CD reviews for June 24
June 23, 2005
Old School Freight Train
On sale at All That Jazz for $8.99
While the cool kids were away at last weekend’s Telluride Bluegrass Festival or this weekend’s RockyGrass, the rest of us could listen to the stereo.
Consider this selection from the fresh-faced boys next door: Old School Freight Train.
Their music is as simple as their album’s cover art, a Japanese Sumi-e ink painting of train tracks heading into the distance. But for anything this clean and simple, a lot of care must be taken. There is nothing to hide behind, as minimalists say.
Recommended Stories For You
This is bluegrass played with a hint of gypsy fiddle. It is as much the campfire serenades of Appalachia as it is the campfire wailing of Old Europe. This music has traveled from mind to mind, hand to hand. In “Drama Queen,” there is a hint of jazz hiding behind the upright bass.
The liner notes of “Run” come with a recommendation from bluegrass legend David Grisman, who produced the album and played mandolin on one track.
This album is put together in a way that keeps you moving from one musical idea to another like the transition from a grassy cover of Stevie Wonder’s “Superstitious” to “Tango Chutney,” that is some kind of Middle Eastern-grass.
Rated: Did I just say Middle Eastern-grass?
Available at All That Jazz for $15.98
Should a dissonant guitar be played over more straightforward piano chords? Should I be pulled audibly from one side of myself to another in one musical phrase? Should I think of The Beatles and Sonic Youth at the same time?
If the answer is “yes,” then Spoon can continue to exist without tearing a hole in the fabric of my personal time and space.
This is art rock with clear song structure. You can dance or you can stand with your arms crossed, pondering thoughtfully near the edge of the stage.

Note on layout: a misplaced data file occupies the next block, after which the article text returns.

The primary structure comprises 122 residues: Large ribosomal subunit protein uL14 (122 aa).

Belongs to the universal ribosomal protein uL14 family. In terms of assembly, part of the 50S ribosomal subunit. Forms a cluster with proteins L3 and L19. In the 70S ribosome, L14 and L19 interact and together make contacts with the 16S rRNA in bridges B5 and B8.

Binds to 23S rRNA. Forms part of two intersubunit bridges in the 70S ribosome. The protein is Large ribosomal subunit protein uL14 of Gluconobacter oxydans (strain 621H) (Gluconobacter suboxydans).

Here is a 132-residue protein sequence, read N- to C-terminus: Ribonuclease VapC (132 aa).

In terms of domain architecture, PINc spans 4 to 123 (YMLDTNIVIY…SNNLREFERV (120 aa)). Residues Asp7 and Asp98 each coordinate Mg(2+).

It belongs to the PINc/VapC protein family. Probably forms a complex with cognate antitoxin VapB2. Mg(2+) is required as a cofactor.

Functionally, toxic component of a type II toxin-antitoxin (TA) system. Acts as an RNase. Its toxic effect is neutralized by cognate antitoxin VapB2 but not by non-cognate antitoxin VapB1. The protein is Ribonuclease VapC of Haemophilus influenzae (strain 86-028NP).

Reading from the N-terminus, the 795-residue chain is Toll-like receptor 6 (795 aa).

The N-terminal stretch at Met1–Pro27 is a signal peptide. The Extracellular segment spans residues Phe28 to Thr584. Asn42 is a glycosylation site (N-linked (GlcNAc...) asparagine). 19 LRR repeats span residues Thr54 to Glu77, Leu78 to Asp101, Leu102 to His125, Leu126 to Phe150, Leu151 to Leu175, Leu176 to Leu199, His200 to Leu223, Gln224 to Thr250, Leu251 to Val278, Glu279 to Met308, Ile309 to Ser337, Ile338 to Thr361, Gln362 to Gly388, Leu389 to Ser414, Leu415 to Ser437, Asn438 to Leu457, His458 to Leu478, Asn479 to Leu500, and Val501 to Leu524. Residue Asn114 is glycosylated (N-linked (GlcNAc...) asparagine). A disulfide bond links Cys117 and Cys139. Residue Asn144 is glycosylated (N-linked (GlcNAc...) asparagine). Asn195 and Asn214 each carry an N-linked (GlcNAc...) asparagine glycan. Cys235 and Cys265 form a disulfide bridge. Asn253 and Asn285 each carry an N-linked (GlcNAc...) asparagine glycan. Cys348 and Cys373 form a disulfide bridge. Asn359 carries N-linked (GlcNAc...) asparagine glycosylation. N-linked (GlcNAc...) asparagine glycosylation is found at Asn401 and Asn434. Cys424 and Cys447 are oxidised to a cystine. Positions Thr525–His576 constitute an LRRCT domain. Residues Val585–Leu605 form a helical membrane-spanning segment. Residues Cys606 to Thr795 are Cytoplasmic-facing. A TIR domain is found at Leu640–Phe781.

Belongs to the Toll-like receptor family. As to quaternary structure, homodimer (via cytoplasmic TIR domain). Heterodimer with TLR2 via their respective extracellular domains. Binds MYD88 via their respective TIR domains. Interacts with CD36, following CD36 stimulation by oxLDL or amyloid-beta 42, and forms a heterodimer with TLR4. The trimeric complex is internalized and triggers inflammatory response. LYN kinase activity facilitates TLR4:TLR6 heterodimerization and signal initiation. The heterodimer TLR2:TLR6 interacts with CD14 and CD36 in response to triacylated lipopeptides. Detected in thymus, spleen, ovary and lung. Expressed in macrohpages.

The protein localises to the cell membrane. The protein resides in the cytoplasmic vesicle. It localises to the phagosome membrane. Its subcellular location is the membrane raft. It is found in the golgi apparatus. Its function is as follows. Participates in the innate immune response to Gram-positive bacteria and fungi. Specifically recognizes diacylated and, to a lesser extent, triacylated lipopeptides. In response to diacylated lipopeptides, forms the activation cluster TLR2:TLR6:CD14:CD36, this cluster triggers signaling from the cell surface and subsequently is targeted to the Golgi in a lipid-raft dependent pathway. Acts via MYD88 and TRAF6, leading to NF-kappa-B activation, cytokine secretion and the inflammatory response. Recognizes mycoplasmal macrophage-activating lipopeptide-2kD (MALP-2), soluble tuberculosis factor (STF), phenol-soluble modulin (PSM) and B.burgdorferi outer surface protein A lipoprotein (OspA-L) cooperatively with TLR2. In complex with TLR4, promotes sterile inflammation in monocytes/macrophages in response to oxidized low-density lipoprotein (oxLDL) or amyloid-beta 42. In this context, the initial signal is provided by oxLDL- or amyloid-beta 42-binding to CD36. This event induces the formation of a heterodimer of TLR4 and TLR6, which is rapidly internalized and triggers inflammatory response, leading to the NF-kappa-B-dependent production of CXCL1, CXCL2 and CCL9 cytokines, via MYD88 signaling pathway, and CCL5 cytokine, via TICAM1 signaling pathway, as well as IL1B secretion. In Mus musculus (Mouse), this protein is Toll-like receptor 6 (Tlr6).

Spoon is in the “rock” bin at All That Jazz, which just proves that rock can mean many things. This is music for strutting in the highest platform shoes down streets where everyone else is wearing sneakers. This is music that belongs everywhere and nowhere at the same time with the strangest musical ideas that weave through a very familiar and comfortable rhythm and melody background.
The enigma that makes this band a paradox is Britt “the new David Bowie” Daniel, who strums along in a simple road trip Springsteen rock ‘n’ roll way then just as casually rolls his eyes back in his head for some Iggy Pop guitar strangulation.
Rated: You have to know the rules in order to break them well.
The Postal Service
Available at All That Jazz for $14.98
Let’s begin with the name dropping, just like they do on the packaging of this album. The Postal Service is Ben Gibbard from Death Cab for Cutie and Jimmy Tamborello from Dntel. And that kind of says it all. Postal Service has that sensitive male element of Death Cab combined with Tamborello’s electronic influence.
The combination creates a sound infinitely more interesting than Death Cab, but also more annoying.
After a while, the beeping and electronic twitching gets distracting and even starts to sound contrived. And even if you never really liked Death Cab for Cutie, you find yourself longing for the clean sound of one man feeling sorry for himself and pining for love with just a guitar and drums in the background.
Maybe my ears are just too sensitive to high-pitched sounds or maybe I’m just afraid of change. Or maybe I just have an aversion to overly self-conscious production that drowns out the musicians it’s supposed to be enhancing.
Rated: Is an alarm going off or is that music?
— Autumn Phillips